In actual practice the nozzle S, see FIG. 14, is inserted into an opening in a wall, not shown, that leads to a cavity in the hollow wall that is to be filled with the insulating material C, the engine K, is started and the handle 67 is actuated for opening the nozzle S, after the nozzle has been inserted into the opening communicating with the interior of the hollow wall. A cord 68 leading from the pressure sensitive switch T has a connector 69 that can be coupled to the electrical connector 61 shown in FIG. 10. The insulating material C will be forced into the confined wall space until this space is filled and will create a back pressure within the nozzle S, and within the tubular member 66 and will actuate the pressure sensitive switch T for closing the electric circuit to actuate the electric clutch and free the pulley 33a from the engine K. When this occurs, the operator can move the handle 67 to close the nozzle S, and then move the hose J, and nozzle S to the next opening for filling a cavity in the hollow wall, not shown. Again the hose J need not be emptied of its insulating material before moving the nozzle S from one location to another. A second switch 70 is connected in parallel with the pressure sensitive switch T so that the operator can disconnect the engine from the pulley 33a any time he wishes.
FIG. 13 shows a liquid applying nozzle U connected to the nozzle R which is also shown in FIG. 12. In certain cases it is desirable to mix a liquid adhesive with the insulating material C so that the material will adhere to a surface. This makes decorative spraying possible for applying the insulating material to walls and ceilings of homes, restaurants, cocktail lounges, etc. The apparatus shown diagrammatically in FIGS. 10 and 11 makes use of a high pressure pump V that has an inlet conduit 71 for conveying the liquid adhesive from a tank, not shown, and has an outlet conduit 72 leading from the pump to the nozzle U. The high pressure pump shaft 73 is connected to a shaft 74 by a coupling 75, as shown in FIG. 10. A sprocket 76 on the shaft 74 can be operatively connected to the shaft 54 by an endless chain 77 and sprocket 78, the latter being keyed to the shaft 54 only when the operator wishes to mix liquid adhesive with the insulating material and then he attaches the liquid applying nozzle U to the nozzle R for mixing the liquid adhesive to the material just prior to the nozzle R applying the material to a surface, the adhesive causing the material to adhere to the surface. In all other respects the liquid applying nozzle U depends on the nozzle R for its operation. Like reference characters have been applied to the nozzle R, shown in FIG. 13, as used for the same nozzle shown in FIG. 12. No further description of the nozzle U need be given. When the liquid applying nozzle U, is not used it is disconnected from the nozzle R, and the sprocket 78 is removed from the shaft 54 and with it the chain 77.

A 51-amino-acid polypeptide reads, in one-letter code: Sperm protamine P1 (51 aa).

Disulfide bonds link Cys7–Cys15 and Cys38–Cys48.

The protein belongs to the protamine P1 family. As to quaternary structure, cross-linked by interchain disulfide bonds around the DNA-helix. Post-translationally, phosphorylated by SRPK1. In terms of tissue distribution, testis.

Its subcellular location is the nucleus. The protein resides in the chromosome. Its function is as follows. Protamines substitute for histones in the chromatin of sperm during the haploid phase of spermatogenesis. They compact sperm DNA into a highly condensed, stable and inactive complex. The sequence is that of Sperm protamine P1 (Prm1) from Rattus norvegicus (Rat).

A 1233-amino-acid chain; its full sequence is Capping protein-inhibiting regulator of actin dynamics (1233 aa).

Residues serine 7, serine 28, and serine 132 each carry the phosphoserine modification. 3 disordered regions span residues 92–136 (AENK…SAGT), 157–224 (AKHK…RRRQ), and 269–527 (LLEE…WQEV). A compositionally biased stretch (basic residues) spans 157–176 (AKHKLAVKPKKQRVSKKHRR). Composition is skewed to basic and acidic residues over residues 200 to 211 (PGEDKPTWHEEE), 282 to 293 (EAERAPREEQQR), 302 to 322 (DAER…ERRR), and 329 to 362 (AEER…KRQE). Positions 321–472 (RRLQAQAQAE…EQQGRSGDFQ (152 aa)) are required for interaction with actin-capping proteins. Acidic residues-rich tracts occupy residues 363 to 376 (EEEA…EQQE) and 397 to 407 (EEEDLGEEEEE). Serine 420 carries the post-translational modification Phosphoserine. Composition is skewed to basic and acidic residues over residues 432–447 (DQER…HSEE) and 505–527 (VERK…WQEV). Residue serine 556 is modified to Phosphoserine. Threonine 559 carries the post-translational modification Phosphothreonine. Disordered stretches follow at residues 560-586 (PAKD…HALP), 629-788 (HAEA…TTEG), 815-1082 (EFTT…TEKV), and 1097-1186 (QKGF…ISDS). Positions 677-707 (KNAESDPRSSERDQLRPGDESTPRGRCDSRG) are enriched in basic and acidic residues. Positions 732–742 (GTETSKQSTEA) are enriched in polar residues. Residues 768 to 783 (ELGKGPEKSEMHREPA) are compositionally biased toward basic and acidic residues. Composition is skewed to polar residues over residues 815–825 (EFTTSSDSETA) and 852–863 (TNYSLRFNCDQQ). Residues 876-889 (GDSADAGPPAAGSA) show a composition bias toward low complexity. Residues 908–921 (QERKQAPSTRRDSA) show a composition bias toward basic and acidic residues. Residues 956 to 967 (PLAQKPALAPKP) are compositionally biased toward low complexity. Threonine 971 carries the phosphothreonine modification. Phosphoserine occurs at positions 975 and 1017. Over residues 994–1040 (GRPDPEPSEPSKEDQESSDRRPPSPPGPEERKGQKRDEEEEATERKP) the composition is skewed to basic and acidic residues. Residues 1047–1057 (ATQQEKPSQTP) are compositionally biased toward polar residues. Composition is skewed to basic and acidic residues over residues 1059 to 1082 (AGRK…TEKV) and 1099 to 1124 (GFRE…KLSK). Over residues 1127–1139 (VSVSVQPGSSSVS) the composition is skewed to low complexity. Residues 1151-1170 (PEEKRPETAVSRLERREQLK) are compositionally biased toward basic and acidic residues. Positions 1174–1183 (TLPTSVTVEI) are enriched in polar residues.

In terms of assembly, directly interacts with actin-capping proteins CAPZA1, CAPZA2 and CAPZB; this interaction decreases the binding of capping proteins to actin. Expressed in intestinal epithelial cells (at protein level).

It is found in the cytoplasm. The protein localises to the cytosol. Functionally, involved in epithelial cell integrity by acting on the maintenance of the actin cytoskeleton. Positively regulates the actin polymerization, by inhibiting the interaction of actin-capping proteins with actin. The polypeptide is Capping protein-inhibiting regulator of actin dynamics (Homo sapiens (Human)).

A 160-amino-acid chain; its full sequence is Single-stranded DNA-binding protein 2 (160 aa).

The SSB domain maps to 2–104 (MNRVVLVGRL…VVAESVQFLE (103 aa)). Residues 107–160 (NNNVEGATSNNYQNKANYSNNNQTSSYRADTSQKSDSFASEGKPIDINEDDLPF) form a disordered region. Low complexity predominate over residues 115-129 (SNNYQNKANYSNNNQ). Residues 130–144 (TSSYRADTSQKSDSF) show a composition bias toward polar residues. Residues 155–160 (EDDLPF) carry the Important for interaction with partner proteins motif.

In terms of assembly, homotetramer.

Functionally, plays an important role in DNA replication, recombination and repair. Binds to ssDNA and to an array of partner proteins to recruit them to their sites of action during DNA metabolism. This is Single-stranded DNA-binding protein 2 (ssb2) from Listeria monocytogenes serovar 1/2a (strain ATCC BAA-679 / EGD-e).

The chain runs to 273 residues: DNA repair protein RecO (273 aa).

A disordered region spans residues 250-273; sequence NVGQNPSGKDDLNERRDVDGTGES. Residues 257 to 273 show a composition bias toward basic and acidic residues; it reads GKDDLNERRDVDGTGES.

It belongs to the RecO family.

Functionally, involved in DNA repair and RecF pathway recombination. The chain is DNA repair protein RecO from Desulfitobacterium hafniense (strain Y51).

From the foregoing description of the various parts of the device, the operation thereof may be readily understood. FIGS. 1, 2 and 3 show a bale of the insulating material C being fed into the hopper B. The slidable cover 3 is open in FIGS. 1 and 2 and closed in FIG. 3. The grill D initially breaks up the bale into smaller particles as the operator breaks up the bale portion resting on the grill and the grill serves the additional function of acting as a safety device to prevent an operator's hands from moving down into the beating and fluffing apparatus located in the lower portion of the hopper. When the machine is operating, the vibrations of the frame and hopper will cause the grill D to vibrate and aid in breaking up the material.